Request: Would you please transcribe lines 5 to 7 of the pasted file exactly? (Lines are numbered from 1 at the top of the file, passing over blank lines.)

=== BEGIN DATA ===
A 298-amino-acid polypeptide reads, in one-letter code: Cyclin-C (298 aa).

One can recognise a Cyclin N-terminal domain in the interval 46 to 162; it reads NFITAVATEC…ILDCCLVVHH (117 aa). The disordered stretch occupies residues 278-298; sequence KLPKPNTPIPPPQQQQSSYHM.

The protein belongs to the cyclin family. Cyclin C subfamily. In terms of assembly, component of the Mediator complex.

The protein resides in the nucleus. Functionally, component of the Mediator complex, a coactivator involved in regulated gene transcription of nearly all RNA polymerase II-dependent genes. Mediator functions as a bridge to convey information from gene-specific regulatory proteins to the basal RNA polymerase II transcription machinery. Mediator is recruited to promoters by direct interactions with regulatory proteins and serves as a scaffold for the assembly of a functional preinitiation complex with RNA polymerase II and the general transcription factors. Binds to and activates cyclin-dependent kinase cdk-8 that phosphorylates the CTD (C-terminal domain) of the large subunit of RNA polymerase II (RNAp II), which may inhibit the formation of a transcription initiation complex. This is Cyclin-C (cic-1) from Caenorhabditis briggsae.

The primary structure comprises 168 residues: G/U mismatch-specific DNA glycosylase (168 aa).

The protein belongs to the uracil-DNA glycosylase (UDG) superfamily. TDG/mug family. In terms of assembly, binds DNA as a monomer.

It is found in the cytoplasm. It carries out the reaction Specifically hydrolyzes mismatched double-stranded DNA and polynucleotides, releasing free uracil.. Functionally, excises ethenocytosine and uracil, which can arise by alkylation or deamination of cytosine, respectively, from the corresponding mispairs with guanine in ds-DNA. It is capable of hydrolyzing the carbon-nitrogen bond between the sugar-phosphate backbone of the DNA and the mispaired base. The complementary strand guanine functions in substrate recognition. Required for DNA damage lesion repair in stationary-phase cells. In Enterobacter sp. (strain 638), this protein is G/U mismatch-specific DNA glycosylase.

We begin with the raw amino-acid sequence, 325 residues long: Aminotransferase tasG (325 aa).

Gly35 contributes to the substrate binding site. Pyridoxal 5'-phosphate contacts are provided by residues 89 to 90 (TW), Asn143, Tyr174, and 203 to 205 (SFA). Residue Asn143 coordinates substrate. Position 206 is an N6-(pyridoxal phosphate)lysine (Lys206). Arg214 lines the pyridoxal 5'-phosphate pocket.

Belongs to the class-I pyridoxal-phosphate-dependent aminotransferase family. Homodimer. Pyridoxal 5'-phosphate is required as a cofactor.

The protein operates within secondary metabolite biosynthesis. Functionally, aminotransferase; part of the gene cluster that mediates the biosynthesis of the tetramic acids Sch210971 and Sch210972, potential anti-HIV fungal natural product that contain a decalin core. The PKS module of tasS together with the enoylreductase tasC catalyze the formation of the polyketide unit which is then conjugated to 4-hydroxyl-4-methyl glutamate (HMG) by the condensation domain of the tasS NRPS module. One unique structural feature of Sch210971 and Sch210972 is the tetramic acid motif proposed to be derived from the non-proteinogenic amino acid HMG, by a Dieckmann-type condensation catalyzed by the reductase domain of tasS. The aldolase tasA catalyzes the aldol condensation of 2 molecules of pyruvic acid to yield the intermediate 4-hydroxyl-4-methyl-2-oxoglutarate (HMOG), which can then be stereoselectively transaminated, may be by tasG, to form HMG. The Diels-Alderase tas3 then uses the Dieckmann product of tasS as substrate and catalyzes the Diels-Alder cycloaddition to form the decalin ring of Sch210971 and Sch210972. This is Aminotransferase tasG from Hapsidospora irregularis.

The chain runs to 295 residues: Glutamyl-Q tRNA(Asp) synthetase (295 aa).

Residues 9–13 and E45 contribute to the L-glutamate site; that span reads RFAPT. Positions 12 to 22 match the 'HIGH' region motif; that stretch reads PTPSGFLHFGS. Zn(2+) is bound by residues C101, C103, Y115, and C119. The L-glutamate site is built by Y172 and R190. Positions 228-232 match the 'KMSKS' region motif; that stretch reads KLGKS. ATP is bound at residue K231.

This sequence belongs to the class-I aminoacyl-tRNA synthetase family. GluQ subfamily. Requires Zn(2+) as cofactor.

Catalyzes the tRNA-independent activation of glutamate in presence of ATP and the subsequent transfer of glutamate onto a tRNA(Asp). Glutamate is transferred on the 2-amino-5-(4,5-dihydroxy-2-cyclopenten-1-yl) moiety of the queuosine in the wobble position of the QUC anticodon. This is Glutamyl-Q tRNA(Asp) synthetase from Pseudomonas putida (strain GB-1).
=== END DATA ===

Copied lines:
The primary structure comprises 168 residues: G/U mismatch-specific DNA glycosylase (168 aa).

The protein belongs to the uracil-DNA glycosylase (UDG) superfamily. TDG/mug family. In terms of assembly, binds DNA as a monomer.

It is found in the cytoplasm. It carries out the reaction Specifically hydrolyzes mismatched double-stranded DNA and polynucleotides, releasing free uracil.. Functionally, excises ethenocytosine and uracil, which can arise by alkylation or deamination of cytosine, respectively, from the corresponding mispairs with guanine in ds-DNA. It is capable of hydrolyzing the carbon-nitrogen bond between the sugar-phosphate backbone of the DNA and the mispaired base. The complementary strand guanine functions in substrate recognition. Required for DNA damage lesion repair in stationary-phase cells. In Enterobacter sp. (strain 638), this protein is G/U mismatch-specific DNA glycosylase.